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Downtown resource offers library, social hub for area's computer-savvy

Creative types, start-up founders and those involved with the growing technology scene in Las Vegas have a place to unite, thanks to a space downtown.

Upstairs in Emergency Arts, 520 Fremont St ., nestled among the art galleries and small businesses, is /usr/lib, a hub for technology gurus in Las Vegas.

The space, which opened in November, exists as a library and a place for those in the tech scene to work, hold meetings or hang out.

A $25 yearly fee gives someone a key card for access into /usr/lib, which is open from 7 a.m. to 12 a.m. Monday to Friday, 9 a.m. to midnight Saturday and 9 a.m. to 5 p.m. Sunday.

More than 400 key cards have been issued since November, according to Pawel Szymczykowski, a employee who heads the /usr/lib project. Szymczykowski said what draws people to the space is the established community among the technology fiends.

"This really gives people a smaller and comfortable place for their events," Szymczykowski said. "There's nothing else really out there that's as affordable and approachable."

The idea for /usr/lib, which is a computer programming code meaning "user libraries," came last year after CEO Tony Hsieh announced his intention to move the company's headquarters from Henderson to downtown Las Vegas, Szymczykowski said. Szymczykowski said that as part of a plan to revitalize downtown, he volunteered to be involved with creating opportunities for the technology community. With the help of people behind, employees and those part of a small -- but rapidly growing -- technology scene, /usr/lib was born.

Sara Mooney, a employee and /usr/lib head librarian, said the idea behind the project came based on several start-up companies beginning to flourish in the valley.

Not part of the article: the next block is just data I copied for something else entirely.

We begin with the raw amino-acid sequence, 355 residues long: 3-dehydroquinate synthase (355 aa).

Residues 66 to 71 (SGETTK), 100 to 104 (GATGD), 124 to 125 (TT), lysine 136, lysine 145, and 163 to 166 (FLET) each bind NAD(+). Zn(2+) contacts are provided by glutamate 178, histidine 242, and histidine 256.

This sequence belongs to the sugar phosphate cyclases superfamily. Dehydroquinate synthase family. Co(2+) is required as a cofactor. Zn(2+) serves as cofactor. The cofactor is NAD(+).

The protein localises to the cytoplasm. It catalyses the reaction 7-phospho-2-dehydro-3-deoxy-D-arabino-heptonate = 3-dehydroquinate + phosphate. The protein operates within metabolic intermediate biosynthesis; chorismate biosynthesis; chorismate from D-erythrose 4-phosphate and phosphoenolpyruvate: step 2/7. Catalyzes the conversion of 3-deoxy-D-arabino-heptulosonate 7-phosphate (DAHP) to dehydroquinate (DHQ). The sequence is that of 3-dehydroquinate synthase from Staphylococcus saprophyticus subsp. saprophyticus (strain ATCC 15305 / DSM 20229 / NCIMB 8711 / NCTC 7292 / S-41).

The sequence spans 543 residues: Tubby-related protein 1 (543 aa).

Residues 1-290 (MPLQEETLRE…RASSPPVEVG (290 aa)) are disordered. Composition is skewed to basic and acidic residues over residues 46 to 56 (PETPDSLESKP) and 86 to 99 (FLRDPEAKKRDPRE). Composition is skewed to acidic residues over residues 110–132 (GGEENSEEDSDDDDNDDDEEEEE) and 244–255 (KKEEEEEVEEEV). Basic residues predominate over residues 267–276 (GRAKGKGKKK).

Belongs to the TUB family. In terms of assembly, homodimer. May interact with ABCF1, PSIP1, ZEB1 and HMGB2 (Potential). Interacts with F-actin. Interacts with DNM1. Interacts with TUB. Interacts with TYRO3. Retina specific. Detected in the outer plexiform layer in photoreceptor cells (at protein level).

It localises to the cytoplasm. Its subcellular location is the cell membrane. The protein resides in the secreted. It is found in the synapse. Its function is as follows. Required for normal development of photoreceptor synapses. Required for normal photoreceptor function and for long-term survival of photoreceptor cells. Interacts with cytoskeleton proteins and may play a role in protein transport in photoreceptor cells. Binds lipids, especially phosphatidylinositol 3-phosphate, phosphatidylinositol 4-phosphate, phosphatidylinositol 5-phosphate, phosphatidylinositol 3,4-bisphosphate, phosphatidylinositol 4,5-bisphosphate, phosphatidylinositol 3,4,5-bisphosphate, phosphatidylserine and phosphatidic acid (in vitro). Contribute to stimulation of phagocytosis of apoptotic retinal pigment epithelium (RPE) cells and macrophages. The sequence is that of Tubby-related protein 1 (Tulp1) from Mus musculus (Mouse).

"This one (idea) kind of came about so start-ups could have resources and funding," Mooney said. "People needed a place to exchange ideas and find books, and they didn't have a place in Vegas to do that."

Now that start-up founders and technology gurus have a place of their own, Mooney said, the library is slowly growing.

The couple of shelves inside /usr/lib house several books on computer programming, electronics, marketing and other topics, either donated by or recommended by library members. Mooney said having books available to users is one of the most vital aspects of /usr/lib.

"We really want for (the library) to be more of a learning community," Mooney said. "We're looking at ways to make books more attractive and fit people's needs. As we talk to more people, we add more books to the list of (what we need)."

One aspect of the library that has grown quickly, Mooney said, is its transition from seeing mostly employees utilize the space to residents taking over.

"Eighty percent of the people here are not Zappos people," Mooney said. "It's really become a community thing. The worst thing we have is not enough room. It's become a meeting place all of a sudden, and we keep building up what we have."

As the library grows, so do its plans for the future. Szymczykowski said he hopes to see people organize more classes on technology topics and bring in people outside of the city to host events. From robotics to processing and everything in between, Szymczykowski hopes to introduce people to concepts they might view as relatively new.

Beyond classes, however, Szymczykowski views networking and interaction with people as the most vital part of /usr/lib.

"This technology community was here all along," Szymczykowski said. "Now (people) have a place where they can come and meet people doing similar things. It provides a chance for those truly serendipitous interactions."

Contact Paradise/Downtown View reporter Lisa Carter at or 383-4686.